The Curious Case of iVidCam - Should Two Wrongs Make an Acceptance?

Short story: GP Apps made iVidCam, a video recording app. Apple rejected it for using undocumented APIs. The developers appealed on the grounds that other camera-related apps also use undocumented APIs and demanded Apple allow it in, and let them sell it for 2 months before Apple released their own video recording functionality, as anticipated for WWDC 2009. Apple thanked them for pointing out other API violators, said they would investigate, and let the rejection stand.

Long story, including personal response from Apple VP of marketing, Phil Schiller: See GPApps.com.

It's hard not to sympathize with GP Apps given the amount of hard work and obvious passion they've put into iVidCam. They've made 680(!) other apps already and had them approved in the App Store.

It's hard to sympathize with Apple, whose App Store approval policies remain opaque and seemingly capricious to the point we're amazed developers have any hair left.

But here's the thing: the app is in clear violation of App Store policy. If Apple keeps the other violating apps in the store, GP Apps could clearly argue fairness, but if Apple investigates and removes the other apps, that's a done deal. Basing significant development resources on the shaky foundation of others getting away with something is harder to sympathize with. It's more of a gamble than an investment.

In other words, if several people jaywalk in front of us, and we get caught, we're still getting the ticket. And demanding that the cop not give us the ticket, and give us two months of unmolested jaywalking privileges on top of it... Well, we admire the hutzpah, but when the cop's name is Apple, we don't see it getting us too far.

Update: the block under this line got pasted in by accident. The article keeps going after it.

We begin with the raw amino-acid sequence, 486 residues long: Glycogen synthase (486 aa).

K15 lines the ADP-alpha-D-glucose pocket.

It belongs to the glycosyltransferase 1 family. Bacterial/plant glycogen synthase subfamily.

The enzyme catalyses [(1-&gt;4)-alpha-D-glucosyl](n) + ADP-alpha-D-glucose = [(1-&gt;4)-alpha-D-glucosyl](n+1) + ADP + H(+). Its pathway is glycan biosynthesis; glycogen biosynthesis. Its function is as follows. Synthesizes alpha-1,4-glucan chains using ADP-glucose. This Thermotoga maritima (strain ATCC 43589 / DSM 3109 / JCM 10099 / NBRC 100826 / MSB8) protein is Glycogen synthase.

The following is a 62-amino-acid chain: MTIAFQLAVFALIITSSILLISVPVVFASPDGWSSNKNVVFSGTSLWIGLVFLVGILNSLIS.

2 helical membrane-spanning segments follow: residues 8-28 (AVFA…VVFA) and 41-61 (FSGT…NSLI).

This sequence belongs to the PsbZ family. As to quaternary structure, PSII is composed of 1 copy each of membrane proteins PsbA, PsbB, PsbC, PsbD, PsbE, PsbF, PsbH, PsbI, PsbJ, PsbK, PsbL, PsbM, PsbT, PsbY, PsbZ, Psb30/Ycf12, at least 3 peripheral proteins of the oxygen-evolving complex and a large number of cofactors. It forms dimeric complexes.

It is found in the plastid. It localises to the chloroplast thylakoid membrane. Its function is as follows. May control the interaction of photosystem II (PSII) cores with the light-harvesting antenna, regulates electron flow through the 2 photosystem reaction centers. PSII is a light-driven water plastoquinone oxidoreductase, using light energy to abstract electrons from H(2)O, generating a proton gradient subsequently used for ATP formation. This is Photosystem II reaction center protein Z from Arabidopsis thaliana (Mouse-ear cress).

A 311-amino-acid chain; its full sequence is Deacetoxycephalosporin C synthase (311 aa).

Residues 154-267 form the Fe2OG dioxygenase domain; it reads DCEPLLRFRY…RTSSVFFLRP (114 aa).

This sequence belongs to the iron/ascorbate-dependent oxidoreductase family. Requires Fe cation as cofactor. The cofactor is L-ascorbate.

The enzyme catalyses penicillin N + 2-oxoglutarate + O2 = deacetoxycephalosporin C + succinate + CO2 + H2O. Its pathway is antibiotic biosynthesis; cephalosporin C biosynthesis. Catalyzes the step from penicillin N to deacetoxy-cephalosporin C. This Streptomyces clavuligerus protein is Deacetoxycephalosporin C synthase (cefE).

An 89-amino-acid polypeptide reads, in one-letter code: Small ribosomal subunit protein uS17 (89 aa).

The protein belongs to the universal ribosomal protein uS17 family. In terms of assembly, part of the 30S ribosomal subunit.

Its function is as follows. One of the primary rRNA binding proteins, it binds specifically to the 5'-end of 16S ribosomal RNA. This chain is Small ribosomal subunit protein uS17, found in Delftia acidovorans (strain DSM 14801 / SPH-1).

Still, we wish GP Apps good luck. If those APIs are made public (as happened with the undocumented API's Google was using), and Apple restricts their built-in video functionality to third generation hardware, we expect it will iVidCam may still appeal to a lot of iPhone 2G and iPhone 3G owners.

What do you think?

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Rene Ritchie

Editor-in-Chief of iMore, co-host of Iterate, Debug, Review, Vector, and MacBreak Weekly podcasts. Cook, grappler, photon wrangler. Follow him on Twitter and Google+.

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Reader comments

The Curious Case of iVidCam - Should Two Wrongs Make an Acceptance?

6 Comments

You left out the part where Apple repeatedly featured apps using the same infringing APIs on the front page of the App Store. To keep with your analogy, if the police station gave each jaywalker in front me of the key to the city and a plaque celebrating how fast they crossed the street, then yes, I might think that I would at least avoid a ticket.
That still makes it a gamble on GPSApp's part, but not a reckless one. The platform and App Store are still riding high -- and deservedly so -- but as other phones catch up there is going to come a time where Apple's lack of consistency and fairness is going to drive talented developers to other platforms first.

Life does not have to be fair, but it has a way of balancing itself, and corporate arrogance always -- eventually -- comes home to roost.
Platform companies that treat their partners/developers arbitrarily eventually see those communities and developers leave for greener pastures, even if those fields are only "good enough", not technically equal. It happened from Mac->Windows, and, if Apple is not careful, it is going to happen from iPhone->(Android? Pre? Symbian? Something else?)

Put it in Cydia, they have a store now, but you'd compete with CyCorder. Not sure if that's against your other apps that actually made it to the App Store.

This guy's a whiner. Apple is right on this one. His other apps look like a case of quantity over quality.